In 2018, I graduated from a public high school just outside of Philadelphia. That fall, I joined the University of Pennsylvania’s School of Engineering as a materials science and engineering major. However, during my sophomore year, I switched to the College of Arts and Sciences to study physics. While here, I also play for the rugby team and work at the Center for Nanotechnology.
I first started thinking seriously about college when I was entering 10th grade because my high school was only 10th through 12th grade. I knew that to get into a good school I would need a great SAT or ACT score and to keep my grades up. What I didn't know though it is what exactly I wanted to do or which university I wanted to go to. I thought about it mainly in terms of which location would make me the happiest because I heard most schools in the top 10 were similar in difficulty getting in. I love the busyness of New York City and decided to look at Columbia and NYU.
The first thing to understand about applying to the Massachusetts Institute of Technology (MIT) is that the number of applicants has been on the rise for decades. The year I got accepted, the acceptance rate was around 13%. By the time I graduated, this had decreased to 10%. By 2025, MIT projects that their acceptance rate will be lower than 7%, for both regular and early decision applicants. Why do I bring this up? It is important to understand the sheer number of qualified applications that get sent to MIT every year, and recognise that no matter how good your grades are, getting into MIT is incredibly difficult, and there is no magic formula for success.
In 2014, I graduated from public high school in Chicago before heading to the University of Chicago for my undergraduate studies. I got my Bachelor's degree in Linguistics with Honors, while also taking several math and computer science courses. Since graduating, I have been working as a technology consultant in Chicago. My experience with the US College Admissions process was straightforward and relatively stress-free for two reasons. The first was that my grades in high-school made me a strong candidate for most universities. Secondly, since my parents were poor, the only way for me to afford college was if I received a full scholarship from a private school. This constraint simplified my choices tremendously. Here is how I got into some of the top colleges in the country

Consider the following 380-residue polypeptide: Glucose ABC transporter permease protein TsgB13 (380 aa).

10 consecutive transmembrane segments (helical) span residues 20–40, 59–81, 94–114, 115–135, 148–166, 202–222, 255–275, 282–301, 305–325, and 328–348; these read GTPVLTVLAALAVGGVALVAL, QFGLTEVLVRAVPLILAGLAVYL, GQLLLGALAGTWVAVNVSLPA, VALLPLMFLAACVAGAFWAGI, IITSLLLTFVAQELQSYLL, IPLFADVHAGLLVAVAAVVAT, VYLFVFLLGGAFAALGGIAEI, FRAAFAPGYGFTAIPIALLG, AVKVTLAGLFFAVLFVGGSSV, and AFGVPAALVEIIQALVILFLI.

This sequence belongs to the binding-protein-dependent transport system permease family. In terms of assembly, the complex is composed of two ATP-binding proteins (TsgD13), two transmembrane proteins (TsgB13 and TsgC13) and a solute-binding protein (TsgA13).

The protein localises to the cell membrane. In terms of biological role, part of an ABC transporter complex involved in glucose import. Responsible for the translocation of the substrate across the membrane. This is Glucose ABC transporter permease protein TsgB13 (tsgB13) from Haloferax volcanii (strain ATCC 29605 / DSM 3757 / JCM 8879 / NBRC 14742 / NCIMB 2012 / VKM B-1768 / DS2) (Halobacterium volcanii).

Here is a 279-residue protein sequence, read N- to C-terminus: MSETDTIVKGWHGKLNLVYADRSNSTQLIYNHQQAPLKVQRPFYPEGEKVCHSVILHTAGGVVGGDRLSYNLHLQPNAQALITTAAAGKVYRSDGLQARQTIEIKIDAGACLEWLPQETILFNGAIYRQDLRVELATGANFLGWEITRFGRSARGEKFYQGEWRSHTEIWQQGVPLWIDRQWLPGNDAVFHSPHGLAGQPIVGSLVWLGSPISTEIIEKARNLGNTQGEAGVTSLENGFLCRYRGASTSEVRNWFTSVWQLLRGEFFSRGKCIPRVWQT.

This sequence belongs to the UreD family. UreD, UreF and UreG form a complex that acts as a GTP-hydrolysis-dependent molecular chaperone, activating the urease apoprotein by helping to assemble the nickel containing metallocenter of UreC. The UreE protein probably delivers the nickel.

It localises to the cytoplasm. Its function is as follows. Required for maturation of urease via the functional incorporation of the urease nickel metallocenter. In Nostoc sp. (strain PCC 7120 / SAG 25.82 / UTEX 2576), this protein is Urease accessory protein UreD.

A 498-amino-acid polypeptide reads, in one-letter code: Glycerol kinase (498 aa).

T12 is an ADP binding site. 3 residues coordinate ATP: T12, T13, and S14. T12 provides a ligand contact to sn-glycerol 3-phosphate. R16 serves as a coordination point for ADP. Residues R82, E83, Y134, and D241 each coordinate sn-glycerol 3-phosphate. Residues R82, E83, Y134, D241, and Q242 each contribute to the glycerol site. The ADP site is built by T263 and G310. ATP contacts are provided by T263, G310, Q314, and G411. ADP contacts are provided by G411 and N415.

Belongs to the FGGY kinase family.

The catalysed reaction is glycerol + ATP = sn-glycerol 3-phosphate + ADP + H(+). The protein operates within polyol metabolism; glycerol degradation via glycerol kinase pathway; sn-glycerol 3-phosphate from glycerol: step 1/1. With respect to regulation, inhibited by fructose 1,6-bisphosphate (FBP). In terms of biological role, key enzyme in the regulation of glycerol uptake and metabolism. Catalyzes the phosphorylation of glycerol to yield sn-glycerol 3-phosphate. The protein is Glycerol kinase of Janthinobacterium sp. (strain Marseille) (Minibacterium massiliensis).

Immigrating into an English speaking country has always been a tricky challenge, especially for people for whom English is not their native language. However, for many people, successfully immigrating would allow them to create a new life. For educated, young people who are fluent in English or French, Canada remains one of the easiest countries to immigrate into through a program is known as Express Entry.
Immigrating into an English speaking country has always been a tricky challenge, especially for people for whom English is not their native language. However, successfully immigrating allows people to create a new life. For educated, young people who are fluent in English, New Zealand has a Skilled Migrant Visa program which encourages immigration of people with appropriate skills.